Predictions based on emerging technology is a perilous business, and never more so than when talking about the military.
Marconisaid the radio would render warfare pointless. An aide to General Haig scoffed at the notion that tanks could ever replace cavalry. Churchill was confident that atomic energy might one day produce a bomb equal in power to a large artillery shell.
In video games, predictions about warfare mostly involve robots, lasers, spaceships and the like. This is not much use for Bohemia Interactive, developer and publisher of Arma 3, a game that sets out to deliver near-future realism.
Set in 2036, it focus on a war between NATO and a Persian superpower, localized to some small islands in the Aegean.
Project lead Joris-Jan van't Land said, "We aren't playing with lasers, it's more about advanced unmanned vehicles and the tactical changes that suggests in the field." There are somme cool vehicles in the game, that are now being introduced to players of the beta, due to go live at the end of June.
For the kind of person who likes playing Arma games, the tactical changes of near-future warfare are minimal. Don't stand around in the open. Don't attempt to charge the enemy. Try to distinguish the sound of enemy gunfire from friendly. Duck.
"This is a slower-paced game than more popular shooters," said van't Land. "It's about realism."
There are many gamers who complain about shooting missions played on rails, or multiplayer crapshoot carnage. Arma 3 is not one of those games. "I have played this one mission 50 times here at E3," said van't Land. "It's been different every single time."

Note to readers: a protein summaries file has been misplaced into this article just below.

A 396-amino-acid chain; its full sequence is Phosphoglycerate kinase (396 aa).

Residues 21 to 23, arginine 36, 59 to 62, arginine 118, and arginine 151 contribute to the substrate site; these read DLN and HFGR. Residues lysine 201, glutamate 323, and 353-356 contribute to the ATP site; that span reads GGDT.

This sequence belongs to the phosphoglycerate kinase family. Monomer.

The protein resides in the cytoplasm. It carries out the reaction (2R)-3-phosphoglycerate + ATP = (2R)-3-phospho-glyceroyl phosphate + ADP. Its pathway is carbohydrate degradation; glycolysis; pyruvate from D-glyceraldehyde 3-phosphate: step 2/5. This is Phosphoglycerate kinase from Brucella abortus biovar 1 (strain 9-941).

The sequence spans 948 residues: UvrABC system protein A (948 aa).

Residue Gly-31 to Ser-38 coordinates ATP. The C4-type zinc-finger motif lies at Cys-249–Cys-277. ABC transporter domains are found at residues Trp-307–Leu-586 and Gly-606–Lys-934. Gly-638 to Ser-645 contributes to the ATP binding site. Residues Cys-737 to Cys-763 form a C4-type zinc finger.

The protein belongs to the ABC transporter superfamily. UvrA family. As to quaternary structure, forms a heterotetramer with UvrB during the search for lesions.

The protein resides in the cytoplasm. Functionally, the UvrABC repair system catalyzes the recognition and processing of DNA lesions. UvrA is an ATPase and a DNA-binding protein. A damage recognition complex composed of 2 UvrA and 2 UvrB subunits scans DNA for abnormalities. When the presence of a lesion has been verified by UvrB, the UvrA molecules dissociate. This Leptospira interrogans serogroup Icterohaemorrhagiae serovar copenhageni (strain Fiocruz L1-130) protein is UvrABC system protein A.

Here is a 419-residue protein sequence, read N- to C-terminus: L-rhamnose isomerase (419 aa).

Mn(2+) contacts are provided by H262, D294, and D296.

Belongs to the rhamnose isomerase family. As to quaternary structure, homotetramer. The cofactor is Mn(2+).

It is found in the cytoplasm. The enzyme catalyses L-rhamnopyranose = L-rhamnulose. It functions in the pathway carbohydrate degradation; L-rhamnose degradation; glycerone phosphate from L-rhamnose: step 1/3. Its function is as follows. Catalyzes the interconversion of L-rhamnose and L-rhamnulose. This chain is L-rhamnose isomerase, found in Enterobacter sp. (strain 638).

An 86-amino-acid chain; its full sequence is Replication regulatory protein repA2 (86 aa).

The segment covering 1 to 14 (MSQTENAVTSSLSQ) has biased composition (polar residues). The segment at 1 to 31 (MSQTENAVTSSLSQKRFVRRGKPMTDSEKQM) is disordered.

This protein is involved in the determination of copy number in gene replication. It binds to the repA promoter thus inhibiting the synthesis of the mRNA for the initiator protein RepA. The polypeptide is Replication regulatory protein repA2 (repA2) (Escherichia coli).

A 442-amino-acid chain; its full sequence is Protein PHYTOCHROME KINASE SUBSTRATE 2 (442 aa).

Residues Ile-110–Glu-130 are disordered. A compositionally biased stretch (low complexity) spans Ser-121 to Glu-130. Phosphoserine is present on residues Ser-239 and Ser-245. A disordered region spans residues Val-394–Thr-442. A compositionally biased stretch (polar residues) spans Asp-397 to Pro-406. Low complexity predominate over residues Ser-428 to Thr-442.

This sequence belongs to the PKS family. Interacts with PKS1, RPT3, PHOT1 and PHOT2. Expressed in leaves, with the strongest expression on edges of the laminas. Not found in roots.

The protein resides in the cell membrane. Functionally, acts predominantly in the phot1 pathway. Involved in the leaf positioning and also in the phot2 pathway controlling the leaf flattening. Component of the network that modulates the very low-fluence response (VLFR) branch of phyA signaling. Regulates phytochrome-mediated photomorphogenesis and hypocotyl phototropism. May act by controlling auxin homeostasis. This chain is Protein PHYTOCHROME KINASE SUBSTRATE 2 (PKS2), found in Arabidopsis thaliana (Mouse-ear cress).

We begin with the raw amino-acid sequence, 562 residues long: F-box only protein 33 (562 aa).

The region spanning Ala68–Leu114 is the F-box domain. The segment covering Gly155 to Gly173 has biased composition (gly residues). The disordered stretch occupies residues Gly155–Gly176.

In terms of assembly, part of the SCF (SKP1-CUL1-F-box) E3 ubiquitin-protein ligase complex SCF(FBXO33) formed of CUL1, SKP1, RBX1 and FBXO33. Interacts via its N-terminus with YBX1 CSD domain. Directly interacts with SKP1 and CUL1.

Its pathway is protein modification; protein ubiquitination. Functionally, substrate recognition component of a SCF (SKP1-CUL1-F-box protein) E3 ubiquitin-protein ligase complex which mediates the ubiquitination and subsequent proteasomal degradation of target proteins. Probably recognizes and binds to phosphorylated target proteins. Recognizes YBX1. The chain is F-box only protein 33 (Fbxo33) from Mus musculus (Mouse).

The Arma series has a large and devoted following, boosted by the success of Arma 2 mod DayZ. Although that zombie mod is exceptionally stark and sparse, the native game is also about survival, forethought and being smart. Players can, if they wish, call up various HUD aids, but many prefer to rely on their own senses, their wits and their ability to work with fellow squad-members.
Arma 3 also looks very pretty. Based on the Real Virtuality engine (V4), it recreates the breezy, blue beauty of the Greek islands as well as its unique qualities of light. "We measured sunlight values at different times and in different conditions," said van't Land.
- Toys for Bob and the story behind Skylanders
- Tales from inside the Diversity Lounge: PAX's half-baked experiment
- Bungie fires Halo composer Martin O'Donnell (update)
- Wolfenstein: The New Order pre-orders open on Steam, includes TF2 armor and hat
- Trials Fusion review: back to the future
- Sweden wants to use games to promote democracy and creativity
- EB Games Expo 2014 to take place in Sydney, Oct. 3-5, ticket sales begin April 24
- Animation hack in Telltale games is hilarious and terrifying
- A eulogy for World of Darkness, written by (and for) a White Wolf fan
- Chaos Reborn Kickstarter surpasses crowdfunding goal
- Polygon Daily Off-Topic: M! (Wed 16 Apr)
- Darkest Polygon: Lets start a Polygon Dark Souls 2 covenant
- Anime, Cartoons, Comics! Plight Vol. 2, No. 8: GOLDEN CRISIS
- Pokémon Discussions: Springing forward
- Post your Polygon Daily/Weekender headers here (April 2014)
- Controller Design Competition
- What characters would you guys like to see on the new Super Smash Bros?
- Scrolling front page - can't access bottom banner
- Anime, Cartoons, Comics! Plight Vol.2, No.7: Warai, Warai!
- Any clues to why it is called Second Son?